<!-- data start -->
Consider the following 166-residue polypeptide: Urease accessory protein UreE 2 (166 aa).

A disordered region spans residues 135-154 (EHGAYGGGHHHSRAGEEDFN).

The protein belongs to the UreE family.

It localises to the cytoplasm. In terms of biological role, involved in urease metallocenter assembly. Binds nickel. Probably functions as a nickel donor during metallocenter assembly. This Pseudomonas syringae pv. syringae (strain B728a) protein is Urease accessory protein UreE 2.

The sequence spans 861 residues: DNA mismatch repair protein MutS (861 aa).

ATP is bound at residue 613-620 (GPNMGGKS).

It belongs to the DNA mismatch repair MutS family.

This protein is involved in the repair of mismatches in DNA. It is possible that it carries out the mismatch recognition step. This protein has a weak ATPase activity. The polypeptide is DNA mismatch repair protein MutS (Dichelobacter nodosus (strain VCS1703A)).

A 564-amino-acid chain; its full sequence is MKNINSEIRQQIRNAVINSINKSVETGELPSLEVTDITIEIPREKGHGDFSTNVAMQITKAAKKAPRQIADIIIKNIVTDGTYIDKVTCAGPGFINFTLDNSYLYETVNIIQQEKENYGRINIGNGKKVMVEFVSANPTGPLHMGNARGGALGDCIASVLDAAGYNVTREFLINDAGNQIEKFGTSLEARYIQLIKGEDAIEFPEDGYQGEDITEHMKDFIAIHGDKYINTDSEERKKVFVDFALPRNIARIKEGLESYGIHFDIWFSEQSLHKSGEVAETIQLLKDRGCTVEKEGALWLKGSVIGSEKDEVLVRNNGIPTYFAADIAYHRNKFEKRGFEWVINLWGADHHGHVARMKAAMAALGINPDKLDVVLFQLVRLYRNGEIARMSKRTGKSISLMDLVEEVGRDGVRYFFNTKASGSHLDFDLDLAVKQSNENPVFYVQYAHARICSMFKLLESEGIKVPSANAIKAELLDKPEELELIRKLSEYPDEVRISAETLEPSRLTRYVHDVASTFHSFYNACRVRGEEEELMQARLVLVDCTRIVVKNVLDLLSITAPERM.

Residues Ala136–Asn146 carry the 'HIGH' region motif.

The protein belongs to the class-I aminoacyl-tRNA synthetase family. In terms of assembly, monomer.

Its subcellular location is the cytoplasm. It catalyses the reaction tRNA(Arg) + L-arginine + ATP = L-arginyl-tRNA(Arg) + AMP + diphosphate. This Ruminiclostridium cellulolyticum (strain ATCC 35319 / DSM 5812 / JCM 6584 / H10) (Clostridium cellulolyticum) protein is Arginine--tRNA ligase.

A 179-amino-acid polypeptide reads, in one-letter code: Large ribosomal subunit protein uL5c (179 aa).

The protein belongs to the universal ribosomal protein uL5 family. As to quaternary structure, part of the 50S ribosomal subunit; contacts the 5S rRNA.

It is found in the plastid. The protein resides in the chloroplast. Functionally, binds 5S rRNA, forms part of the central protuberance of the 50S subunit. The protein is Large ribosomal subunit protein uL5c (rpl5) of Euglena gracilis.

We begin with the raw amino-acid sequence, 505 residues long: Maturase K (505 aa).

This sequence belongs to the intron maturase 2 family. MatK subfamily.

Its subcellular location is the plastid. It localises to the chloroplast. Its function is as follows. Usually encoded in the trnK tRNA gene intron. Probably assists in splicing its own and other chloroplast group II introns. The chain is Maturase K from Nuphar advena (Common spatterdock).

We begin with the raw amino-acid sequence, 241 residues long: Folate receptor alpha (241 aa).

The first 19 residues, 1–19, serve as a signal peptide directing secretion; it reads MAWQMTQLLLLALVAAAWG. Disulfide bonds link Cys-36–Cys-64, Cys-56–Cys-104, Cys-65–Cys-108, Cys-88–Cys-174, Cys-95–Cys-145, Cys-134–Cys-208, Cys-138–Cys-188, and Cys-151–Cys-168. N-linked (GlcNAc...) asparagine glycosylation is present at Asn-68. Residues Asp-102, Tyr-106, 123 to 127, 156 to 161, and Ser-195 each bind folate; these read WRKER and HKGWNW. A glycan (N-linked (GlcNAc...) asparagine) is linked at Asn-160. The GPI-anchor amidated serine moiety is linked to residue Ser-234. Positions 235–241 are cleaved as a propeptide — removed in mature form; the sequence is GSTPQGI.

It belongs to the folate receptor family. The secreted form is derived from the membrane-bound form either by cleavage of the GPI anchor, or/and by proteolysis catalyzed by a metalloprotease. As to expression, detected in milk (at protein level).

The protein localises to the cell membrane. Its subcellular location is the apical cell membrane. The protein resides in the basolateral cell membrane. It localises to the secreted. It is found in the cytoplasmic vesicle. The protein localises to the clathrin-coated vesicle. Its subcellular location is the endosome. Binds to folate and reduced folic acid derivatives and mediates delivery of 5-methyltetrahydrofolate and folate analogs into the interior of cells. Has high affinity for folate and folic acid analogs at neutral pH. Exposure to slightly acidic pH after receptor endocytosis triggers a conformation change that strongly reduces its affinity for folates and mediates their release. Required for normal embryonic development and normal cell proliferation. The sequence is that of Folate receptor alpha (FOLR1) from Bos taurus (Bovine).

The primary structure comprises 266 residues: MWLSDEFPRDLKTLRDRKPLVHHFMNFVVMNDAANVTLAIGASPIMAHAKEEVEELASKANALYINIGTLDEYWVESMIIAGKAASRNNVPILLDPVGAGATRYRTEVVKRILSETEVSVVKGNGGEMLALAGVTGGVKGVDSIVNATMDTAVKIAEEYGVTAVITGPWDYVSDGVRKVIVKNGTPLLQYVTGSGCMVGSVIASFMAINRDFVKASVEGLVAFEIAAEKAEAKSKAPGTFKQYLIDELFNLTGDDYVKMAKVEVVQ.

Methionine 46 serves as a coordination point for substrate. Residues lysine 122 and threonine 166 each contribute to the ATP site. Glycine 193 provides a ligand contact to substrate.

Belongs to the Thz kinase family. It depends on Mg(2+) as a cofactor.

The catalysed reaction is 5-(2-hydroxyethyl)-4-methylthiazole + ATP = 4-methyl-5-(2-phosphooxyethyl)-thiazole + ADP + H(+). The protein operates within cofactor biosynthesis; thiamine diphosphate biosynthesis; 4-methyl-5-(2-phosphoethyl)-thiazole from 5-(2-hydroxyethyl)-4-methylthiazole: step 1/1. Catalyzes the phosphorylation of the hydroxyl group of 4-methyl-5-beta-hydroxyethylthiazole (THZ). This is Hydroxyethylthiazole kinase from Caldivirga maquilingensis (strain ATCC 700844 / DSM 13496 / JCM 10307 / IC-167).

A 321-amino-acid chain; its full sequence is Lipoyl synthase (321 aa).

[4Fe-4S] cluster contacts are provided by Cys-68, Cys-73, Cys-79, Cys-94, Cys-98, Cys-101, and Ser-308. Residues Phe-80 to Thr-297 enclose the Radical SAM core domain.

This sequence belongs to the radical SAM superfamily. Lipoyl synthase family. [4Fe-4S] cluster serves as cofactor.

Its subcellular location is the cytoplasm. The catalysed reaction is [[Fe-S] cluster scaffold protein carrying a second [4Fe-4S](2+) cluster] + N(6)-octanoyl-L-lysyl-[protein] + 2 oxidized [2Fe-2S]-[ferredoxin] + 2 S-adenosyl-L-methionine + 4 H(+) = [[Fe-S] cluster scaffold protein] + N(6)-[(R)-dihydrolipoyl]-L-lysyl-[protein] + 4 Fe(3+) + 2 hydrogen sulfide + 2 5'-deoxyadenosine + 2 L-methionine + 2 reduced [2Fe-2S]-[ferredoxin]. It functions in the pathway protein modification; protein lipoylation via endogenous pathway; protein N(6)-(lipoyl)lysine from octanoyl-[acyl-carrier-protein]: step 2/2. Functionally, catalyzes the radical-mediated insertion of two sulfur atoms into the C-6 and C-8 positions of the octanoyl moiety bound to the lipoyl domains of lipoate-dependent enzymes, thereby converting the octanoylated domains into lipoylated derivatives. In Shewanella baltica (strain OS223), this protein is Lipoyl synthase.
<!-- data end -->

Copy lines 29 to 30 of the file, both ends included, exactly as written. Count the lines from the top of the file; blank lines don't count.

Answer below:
This sequence belongs to the radical SAM superfamily. Lipoyl synthase family. [4Fe-4S] cluster serves as cofactor.

Its subcellular location is the cytoplasm. The catalysed reaction is [[Fe-S] cluster scaffold protein carrying a second [4Fe-4S](2+) cluster] + N(6)-octanoyl-L-lysyl-[protein] + 2 oxidized [2Fe-2S]-[ferredoxin] + 2 S-adenosyl-L-methionine + 4 H(+) = [[Fe-S] cluster scaffold protein] + N(6)-[(R)-dihydrolipoyl]-L-lysyl-[protein] + 4 Fe(3+) + 2 hydrogen sulfide + 2 5'-deoxyadenosine + 2 L-methionine + 2 reduced [2Fe-2S]-[ferredoxin]. It functions in the pathway protein modification; protein lipoylation via endogenous pathway; protein N(6)-(lipoyl)lysine from octanoyl-[acyl-carrier-protein]: step 2/2. Functionally, catalyzes the radical-mediated insertion of two sulfur atoms into the C-6 and C-8 positions of the octanoyl moiety bound to the lipoyl domains of lipoate-dependent enzymes, thereby converting the octanoylated domains into lipoylated derivatives. In Shewanella baltica (strain OS223), this protein is Lipoyl synthase.